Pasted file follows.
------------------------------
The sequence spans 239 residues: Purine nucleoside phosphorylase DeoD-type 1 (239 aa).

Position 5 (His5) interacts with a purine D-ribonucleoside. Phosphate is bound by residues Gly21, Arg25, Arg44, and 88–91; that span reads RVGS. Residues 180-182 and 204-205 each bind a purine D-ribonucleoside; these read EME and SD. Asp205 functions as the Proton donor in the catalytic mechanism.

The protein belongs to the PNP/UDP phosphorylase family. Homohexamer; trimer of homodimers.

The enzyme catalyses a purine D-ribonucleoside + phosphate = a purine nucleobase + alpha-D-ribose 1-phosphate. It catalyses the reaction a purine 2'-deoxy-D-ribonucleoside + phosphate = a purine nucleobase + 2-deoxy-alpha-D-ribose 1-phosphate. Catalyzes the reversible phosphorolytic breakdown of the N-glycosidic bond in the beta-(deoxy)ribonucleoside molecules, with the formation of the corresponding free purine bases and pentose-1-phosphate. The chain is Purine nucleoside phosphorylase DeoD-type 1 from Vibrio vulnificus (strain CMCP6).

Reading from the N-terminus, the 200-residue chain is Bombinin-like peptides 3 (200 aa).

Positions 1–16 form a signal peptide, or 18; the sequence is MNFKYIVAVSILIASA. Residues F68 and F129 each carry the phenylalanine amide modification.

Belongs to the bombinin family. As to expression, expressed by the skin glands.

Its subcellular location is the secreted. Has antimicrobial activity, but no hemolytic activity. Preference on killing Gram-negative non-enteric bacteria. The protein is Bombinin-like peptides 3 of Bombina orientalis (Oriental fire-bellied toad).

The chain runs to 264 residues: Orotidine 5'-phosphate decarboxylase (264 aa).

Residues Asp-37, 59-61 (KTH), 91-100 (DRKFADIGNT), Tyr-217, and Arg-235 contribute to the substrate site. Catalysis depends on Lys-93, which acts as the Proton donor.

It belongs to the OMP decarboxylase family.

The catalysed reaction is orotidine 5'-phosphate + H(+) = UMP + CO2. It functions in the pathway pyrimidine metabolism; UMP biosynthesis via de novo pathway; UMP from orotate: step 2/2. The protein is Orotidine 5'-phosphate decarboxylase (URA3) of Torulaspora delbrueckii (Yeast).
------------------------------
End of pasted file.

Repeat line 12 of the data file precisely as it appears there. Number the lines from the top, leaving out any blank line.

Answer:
The catalysed reaction is orotidine 5'-phosphate + H(+) = UMP + CO2. It functions in the pathway pyrimidine metabolism; UMP biosynthesis via de novo pathway; UMP from orotate: step 2/2. The protein is Orotidine 5'-phosphate decarboxylase (URA3) of Torulaspora delbrueckii (Yeast).